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Excel Basics Cheat Sheet

Learn the basics of Excel with our quick and easy cheat sheet. Have the basics of formulas, operators, math functions and more at your fingertips.
Jan 2023  · 18 min read

Welcome to our Excel Basics Cheatsheet! Whether you're new to the program or just need a quick refresher, this guide will help you master the essential skills needed to navigate and utilize the powerful features of Excel efficiently. From working with cells and formulas to flow control and conditional computation, our cheat sheet provides easy-to-follow instructions and examples to help you become a pro at using this popular spreadsheet software. Whether you're a student, professional, or just someone looking to improve their Excel skills, this cheat sheet is the perfect resource for anyone looking to improve their Excel proficiency.

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Definitions

This cheat sheet describes the behavior of the Microsoft 365 version of Excel, and slight differences exist between Excel versions.

Spreadsheet: An application, like Microsoft Excel, where you can store data, perform calculations, and organize information.
Workbook: A file containing a collection of one or more worksheets.
Worksheet: A single page in a workbook. It is a grid of cells arranged in rows and columns.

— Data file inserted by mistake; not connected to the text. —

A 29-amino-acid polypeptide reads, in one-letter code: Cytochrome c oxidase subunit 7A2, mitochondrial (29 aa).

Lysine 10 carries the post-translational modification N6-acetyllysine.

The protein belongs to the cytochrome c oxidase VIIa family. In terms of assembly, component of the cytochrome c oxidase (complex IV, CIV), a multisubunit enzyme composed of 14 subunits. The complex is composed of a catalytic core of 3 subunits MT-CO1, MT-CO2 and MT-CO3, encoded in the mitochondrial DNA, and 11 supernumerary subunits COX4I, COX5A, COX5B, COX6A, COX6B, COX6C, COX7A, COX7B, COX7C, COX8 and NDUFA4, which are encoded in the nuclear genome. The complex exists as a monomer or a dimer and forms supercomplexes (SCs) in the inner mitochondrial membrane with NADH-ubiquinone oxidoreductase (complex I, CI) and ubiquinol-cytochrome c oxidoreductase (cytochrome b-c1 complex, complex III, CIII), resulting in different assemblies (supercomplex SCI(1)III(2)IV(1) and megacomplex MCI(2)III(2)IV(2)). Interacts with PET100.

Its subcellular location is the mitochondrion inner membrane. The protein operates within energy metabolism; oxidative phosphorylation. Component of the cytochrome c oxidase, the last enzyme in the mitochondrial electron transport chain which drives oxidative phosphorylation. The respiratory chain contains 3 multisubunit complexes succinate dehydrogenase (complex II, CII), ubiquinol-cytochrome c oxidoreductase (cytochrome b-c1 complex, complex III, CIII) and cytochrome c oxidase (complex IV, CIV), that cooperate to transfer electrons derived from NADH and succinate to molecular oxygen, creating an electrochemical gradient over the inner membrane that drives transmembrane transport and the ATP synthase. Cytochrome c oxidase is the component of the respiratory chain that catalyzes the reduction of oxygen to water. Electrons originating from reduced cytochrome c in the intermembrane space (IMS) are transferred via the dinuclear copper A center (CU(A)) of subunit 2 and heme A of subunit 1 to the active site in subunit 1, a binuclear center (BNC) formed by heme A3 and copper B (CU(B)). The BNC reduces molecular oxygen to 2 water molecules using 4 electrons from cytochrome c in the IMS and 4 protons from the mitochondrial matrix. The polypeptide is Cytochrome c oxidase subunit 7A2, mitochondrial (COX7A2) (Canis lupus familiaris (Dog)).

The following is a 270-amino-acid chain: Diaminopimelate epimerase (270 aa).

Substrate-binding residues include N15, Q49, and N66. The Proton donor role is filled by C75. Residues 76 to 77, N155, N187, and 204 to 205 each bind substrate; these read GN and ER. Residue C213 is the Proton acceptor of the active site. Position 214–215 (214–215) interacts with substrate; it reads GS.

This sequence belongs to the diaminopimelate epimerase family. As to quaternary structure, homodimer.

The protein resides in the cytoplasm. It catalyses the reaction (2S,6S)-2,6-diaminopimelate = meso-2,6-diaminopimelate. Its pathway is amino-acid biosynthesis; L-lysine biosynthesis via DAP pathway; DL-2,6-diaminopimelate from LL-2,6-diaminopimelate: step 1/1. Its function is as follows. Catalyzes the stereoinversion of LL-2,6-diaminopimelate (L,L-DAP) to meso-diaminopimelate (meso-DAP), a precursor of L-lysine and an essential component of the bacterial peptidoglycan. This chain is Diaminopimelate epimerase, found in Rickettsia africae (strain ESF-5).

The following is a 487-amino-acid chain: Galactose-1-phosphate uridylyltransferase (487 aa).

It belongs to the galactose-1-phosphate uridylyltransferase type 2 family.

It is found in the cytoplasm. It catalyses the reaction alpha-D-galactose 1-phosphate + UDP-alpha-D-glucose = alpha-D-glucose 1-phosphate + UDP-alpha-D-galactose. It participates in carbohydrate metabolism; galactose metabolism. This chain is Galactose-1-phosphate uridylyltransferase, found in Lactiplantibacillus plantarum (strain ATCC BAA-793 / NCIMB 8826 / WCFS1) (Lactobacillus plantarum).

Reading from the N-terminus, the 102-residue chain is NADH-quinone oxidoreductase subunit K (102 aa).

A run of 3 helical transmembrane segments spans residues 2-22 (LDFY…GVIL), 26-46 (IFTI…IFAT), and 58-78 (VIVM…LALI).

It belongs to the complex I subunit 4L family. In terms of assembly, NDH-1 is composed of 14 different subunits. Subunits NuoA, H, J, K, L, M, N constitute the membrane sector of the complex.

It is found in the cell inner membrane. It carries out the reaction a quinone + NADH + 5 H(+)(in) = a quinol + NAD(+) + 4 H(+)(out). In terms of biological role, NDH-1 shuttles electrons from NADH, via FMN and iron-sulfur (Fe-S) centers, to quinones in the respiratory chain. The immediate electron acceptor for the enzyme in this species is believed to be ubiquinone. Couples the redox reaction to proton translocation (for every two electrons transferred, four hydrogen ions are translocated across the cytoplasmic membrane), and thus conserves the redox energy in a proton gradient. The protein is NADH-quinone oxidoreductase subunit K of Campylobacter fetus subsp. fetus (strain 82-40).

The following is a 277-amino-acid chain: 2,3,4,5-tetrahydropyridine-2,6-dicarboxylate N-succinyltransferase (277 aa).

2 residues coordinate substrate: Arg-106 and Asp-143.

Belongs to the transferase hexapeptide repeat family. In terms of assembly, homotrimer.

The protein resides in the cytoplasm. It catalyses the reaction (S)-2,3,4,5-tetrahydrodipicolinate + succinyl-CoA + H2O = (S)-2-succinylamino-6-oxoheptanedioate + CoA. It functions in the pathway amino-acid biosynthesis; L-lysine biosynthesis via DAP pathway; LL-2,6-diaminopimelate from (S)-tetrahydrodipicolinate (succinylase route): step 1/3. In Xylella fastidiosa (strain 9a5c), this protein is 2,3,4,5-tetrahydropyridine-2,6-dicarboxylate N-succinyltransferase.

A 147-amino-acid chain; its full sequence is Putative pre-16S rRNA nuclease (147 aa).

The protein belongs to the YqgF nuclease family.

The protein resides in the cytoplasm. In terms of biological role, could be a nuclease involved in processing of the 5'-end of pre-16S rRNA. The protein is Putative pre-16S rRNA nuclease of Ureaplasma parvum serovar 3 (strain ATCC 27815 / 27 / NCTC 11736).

Cell: A rectangular box in a worksheet that can store a data value, a formula, or other content.
Formula: A piece of code to perform a calculation. Formulas start with an equals sign (=), and contain functions, mathematical operators, values, and cell references.
Cell reference: The location of a cell. The column is described with letters and the row is described with numbers. For example, the cell in the 4th column, 7th row would be denoted D7.
Cell range: A group of adjacent cells in a worksheet. A cell range is typically referred to by its upper-left and lower-right cells, such as A1:C3, referring to the cells in columns A, B, and C and rows 1 through 3. You can use cell ranges to perform calculations on multiple cells at once or to apply formatting to a group of cells.

 

A

B

C

1

Cell A1

Cell B1

Cell C1

2

Cell A2

Cell B2

Cell C2

3

Cell A3

Cell B3

Cell C3

Getting help

You can get help by accessing the help menu

  1. Open Microsoft Excel.
  2. Click on the "Help" menu at the top of the screen.
  3. In the Help menu, you will see various options for getting help, including a search bar where you can enter keywords to search for specific topics.